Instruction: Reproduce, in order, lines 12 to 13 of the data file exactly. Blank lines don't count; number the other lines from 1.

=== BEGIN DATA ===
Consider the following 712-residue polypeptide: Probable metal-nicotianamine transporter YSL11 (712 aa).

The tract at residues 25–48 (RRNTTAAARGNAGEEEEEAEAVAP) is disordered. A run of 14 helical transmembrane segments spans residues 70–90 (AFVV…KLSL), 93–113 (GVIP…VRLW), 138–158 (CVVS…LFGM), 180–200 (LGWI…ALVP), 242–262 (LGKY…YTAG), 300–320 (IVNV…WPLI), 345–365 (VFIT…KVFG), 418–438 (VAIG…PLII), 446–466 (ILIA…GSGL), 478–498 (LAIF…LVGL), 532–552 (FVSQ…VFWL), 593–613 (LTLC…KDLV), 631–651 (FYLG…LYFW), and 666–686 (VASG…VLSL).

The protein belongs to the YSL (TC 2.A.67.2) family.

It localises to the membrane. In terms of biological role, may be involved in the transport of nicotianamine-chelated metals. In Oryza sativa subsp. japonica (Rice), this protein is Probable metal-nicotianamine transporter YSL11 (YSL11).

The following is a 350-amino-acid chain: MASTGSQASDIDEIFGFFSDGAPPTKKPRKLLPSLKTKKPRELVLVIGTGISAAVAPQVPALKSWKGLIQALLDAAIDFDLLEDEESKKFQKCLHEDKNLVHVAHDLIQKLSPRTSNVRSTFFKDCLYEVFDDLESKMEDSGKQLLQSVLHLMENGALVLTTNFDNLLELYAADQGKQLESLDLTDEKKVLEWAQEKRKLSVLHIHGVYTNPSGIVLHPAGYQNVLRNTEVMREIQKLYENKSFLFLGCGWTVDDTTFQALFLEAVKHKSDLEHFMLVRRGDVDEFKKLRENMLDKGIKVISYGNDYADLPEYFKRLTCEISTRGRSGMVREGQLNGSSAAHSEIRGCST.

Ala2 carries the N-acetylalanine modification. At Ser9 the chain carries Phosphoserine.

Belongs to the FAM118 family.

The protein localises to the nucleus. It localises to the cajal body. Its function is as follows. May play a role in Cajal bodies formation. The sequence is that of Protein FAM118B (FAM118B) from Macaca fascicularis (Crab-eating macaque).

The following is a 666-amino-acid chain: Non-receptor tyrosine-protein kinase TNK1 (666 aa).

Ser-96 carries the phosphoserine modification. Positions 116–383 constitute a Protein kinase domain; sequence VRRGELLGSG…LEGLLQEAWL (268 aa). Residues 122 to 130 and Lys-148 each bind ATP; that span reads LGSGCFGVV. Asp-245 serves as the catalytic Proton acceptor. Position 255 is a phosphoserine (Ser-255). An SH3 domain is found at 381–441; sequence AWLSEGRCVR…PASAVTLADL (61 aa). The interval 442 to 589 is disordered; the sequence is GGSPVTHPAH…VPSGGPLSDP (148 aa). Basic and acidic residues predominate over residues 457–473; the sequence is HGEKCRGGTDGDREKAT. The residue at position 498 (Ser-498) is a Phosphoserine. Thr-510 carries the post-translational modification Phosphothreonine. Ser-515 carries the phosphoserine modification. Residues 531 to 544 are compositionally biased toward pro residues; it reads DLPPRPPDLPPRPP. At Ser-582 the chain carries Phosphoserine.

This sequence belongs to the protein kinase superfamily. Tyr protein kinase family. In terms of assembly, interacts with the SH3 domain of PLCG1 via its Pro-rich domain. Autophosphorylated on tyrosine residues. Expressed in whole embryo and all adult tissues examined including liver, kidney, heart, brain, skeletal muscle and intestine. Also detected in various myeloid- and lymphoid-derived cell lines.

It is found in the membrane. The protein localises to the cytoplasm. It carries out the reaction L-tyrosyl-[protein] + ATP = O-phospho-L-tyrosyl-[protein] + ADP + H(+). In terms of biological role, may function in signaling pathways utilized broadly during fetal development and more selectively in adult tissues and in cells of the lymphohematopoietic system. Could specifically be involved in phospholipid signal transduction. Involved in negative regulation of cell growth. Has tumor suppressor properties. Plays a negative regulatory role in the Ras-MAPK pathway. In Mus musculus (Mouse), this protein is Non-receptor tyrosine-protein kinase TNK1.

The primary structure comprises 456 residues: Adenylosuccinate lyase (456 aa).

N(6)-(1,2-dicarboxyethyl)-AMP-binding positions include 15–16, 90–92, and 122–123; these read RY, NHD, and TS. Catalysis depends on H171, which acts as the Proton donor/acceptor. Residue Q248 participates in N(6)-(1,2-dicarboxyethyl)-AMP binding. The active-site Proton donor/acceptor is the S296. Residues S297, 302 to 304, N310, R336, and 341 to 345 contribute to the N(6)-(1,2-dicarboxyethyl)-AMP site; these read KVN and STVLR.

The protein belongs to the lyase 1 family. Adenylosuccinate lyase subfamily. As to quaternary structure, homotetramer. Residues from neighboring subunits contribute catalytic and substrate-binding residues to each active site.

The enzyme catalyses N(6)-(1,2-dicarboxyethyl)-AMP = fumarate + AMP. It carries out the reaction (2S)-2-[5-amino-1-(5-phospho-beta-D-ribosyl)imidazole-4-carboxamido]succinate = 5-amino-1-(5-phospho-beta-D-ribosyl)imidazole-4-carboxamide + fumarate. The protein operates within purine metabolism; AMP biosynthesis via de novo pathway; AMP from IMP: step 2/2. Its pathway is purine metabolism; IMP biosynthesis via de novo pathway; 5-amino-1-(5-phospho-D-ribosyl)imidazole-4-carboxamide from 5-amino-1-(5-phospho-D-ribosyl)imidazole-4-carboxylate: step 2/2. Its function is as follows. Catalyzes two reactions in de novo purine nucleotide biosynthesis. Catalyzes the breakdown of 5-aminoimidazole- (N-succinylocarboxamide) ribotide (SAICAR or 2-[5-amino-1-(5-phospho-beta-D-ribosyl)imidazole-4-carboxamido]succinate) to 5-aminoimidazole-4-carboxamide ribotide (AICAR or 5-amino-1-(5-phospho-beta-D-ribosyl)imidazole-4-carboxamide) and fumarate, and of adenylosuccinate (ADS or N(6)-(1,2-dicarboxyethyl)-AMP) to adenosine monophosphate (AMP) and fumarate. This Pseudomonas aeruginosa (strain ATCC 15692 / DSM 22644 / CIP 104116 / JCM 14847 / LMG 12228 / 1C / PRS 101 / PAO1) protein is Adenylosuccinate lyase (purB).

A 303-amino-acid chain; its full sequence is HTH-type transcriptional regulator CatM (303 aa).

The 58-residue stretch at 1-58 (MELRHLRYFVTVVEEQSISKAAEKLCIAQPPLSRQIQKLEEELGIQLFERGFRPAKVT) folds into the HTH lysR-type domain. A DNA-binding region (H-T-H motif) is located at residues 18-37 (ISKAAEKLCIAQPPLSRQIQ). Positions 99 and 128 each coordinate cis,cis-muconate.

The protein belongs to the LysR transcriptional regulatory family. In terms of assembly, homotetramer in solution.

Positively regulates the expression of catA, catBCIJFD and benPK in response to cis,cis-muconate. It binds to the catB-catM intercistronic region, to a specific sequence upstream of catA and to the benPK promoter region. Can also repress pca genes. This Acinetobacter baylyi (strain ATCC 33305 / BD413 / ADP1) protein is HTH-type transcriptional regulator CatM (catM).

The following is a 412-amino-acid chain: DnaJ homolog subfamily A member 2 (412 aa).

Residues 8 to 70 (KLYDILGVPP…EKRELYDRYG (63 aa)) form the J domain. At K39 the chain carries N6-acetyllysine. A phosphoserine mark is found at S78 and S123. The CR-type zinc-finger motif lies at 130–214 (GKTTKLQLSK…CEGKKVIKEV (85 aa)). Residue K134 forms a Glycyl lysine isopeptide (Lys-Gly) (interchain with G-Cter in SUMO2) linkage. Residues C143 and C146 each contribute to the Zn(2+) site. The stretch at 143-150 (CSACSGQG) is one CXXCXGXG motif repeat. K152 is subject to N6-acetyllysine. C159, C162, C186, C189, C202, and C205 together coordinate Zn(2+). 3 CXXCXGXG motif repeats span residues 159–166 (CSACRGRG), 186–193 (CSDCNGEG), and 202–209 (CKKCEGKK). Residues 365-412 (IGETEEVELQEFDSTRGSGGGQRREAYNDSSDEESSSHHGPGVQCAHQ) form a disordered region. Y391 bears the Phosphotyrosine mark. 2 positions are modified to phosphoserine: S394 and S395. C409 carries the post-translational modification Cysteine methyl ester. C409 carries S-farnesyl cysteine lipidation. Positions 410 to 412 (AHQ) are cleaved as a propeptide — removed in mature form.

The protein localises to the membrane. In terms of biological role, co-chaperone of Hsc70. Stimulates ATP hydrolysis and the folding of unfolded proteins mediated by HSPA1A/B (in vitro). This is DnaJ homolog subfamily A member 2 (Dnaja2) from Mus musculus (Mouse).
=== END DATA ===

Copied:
It is found in the membrane. The protein localises to the cytoplasm. It carries out the reaction L-tyrosyl-[protein] + ATP = O-phospho-L-tyrosyl-[protein] + ADP + H(+). In terms of biological role, may function in signaling pathways utilized broadly during fetal development and more selectively in adult tissues and in cells of the lymphohematopoietic system. Could specifically be involved in phospholipid signal transduction. Involved in negative regulation of cell growth. Has tumor suppressor properties. Plays a negative regulatory role in the Ras-MAPK pathway. In Mus musculus (Mouse), this protein is Non-receptor tyrosine-protein kinase TNK1.

The primary structure comprises 456 residues: Adenylosuccinate lyase (456 aa).